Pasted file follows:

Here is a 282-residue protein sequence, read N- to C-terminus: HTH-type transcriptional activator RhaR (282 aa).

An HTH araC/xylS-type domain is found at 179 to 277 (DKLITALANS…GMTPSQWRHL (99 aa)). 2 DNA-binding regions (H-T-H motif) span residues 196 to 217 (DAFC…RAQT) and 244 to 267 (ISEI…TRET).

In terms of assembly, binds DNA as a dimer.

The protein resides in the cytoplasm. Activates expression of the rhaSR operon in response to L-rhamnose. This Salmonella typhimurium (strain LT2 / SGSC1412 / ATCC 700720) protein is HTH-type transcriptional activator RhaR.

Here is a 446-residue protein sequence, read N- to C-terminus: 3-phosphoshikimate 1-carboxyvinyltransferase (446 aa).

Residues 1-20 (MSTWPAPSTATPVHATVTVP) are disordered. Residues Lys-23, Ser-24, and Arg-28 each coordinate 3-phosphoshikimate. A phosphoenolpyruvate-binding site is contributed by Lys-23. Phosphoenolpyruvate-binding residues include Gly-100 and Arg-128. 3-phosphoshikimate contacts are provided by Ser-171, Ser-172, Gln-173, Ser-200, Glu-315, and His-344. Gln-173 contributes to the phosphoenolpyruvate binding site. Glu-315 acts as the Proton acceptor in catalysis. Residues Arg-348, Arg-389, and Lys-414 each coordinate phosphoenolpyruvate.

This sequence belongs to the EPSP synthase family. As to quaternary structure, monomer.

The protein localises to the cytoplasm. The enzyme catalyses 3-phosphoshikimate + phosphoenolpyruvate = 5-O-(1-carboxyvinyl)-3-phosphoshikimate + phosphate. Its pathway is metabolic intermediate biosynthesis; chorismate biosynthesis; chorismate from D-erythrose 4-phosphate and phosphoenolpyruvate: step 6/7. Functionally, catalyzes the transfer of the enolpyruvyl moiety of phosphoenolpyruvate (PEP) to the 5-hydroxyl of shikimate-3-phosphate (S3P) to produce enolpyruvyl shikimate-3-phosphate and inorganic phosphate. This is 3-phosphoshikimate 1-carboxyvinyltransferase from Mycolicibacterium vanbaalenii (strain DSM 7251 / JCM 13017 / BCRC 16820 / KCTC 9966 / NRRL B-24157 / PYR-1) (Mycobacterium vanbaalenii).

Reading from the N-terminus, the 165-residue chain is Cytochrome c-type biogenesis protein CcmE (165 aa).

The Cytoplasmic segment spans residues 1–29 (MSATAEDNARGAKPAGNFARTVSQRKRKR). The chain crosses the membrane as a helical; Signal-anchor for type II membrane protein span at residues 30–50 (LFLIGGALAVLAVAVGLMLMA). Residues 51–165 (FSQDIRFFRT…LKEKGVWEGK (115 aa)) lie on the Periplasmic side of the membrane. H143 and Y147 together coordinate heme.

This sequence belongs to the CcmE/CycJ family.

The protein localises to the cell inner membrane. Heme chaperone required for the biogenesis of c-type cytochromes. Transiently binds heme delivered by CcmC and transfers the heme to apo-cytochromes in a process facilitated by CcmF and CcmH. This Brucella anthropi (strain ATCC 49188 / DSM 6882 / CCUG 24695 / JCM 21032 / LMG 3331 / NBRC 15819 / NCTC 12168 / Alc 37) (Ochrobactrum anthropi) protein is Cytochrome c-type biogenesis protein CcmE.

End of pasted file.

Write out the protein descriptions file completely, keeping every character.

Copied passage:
Here is a 282-residue protein sequence, read N- to C-terminus: HTH-type transcriptional activator RhaR (282 aa).

An HTH araC/xylS-type domain is found at 179 to 277 (DKLITALANS…GMTPSQWRHL (99 aa)). 2 DNA-binding regions (H-T-H motif) span residues 196 to 217 (DAFC…RAQT) and 244 to 267 (ISEI…TRET).

In terms of assembly, binds DNA as a dimer.

The protein resides in the cytoplasm. Activates expression of the rhaSR operon in response to L-rhamnose. This Salmonella typhimurium (strain LT2 / SGSC1412 / ATCC 700720) protein is HTH-type transcriptional activator RhaR.

Here is a 446-residue protein sequence, read N- to C-terminus: 3-phosphoshikimate 1-carboxyvinyltransferase (446 aa).

Residues 1-20 (MSTWPAPSTATPVHATVTVP) are disordered. Residues Lys-23, Ser-24, and Arg-28 each coordinate 3-phosphoshikimate. A phosphoenolpyruvate-binding site is contributed by Lys-23. Phosphoenolpyruvate-binding residues include Gly-100 and Arg-128. 3-phosphoshikimate contacts are provided by Ser-171, Ser-172, Gln-173, Ser-200, Glu-315, and His-344. Gln-173 contributes to the phosphoenolpyruvate binding site. Glu-315 acts as the Proton acceptor in catalysis. Residues Arg-348, Arg-389, and Lys-414 each coordinate phosphoenolpyruvate.

This sequence belongs to the EPSP synthase family. As to quaternary structure, monomer.

The protein localises to the cytoplasm. The enzyme catalyses 3-phosphoshikimate + phosphoenolpyruvate = 5-O-(1-carboxyvinyl)-3-phosphoshikimate + phosphate. Its pathway is metabolic intermediate biosynthesis; chorismate biosynthesis; chorismate from D-erythrose 4-phosphate and phosphoenolpyruvate: step 6/7. Functionally, catalyzes the transfer of the enolpyruvyl moiety of phosphoenolpyruvate (PEP) to the 5-hydroxyl of shikimate-3-phosphate (S3P) to produce enolpyruvyl shikimate-3-phosphate and inorganic phosphate. This is 3-phosphoshikimate 1-carboxyvinyltransferase from Mycolicibacterium vanbaalenii (strain DSM 7251 / JCM 13017 / BCRC 16820 / KCTC 9966 / NRRL B-24157 / PYR-1) (Mycobacterium vanbaalenii).

Reading from the N-terminus, the 165-residue chain is Cytochrome c-type biogenesis protein CcmE (165 aa).

The Cytoplasmic segment spans residues 1–29 (MSATAEDNARGAKPAGNFARTVSQRKRKR). The chain crosses the membrane as a helical; Signal-anchor for type II membrane protein span at residues 30–50 (LFLIGGALAVLAVAVGLMLMA). Residues 51–165 (FSQDIRFFRT…LKEKGVWEGK (115 aa)) lie on the Periplasmic side of the membrane. H143 and Y147 together coordinate heme.

This sequence belongs to the CcmE/CycJ family.

The protein localises to the cell inner membrane. Heme chaperone required for the biogenesis of c-type cytochromes. Transiently binds heme delivered by CcmC and transfers the heme to apo-cytochromes in a process facilitated by CcmF and CcmH. This Brucella anthropi (strain ATCC 49188 / DSM 6882 / CCUG 24695 / JCM 21032 / LMG 3331 / NBRC 15819 / NCTC 12168 / Alc 37) (Ochrobactrum anthropi) protein is Cytochrome c-type biogenesis protein CcmE.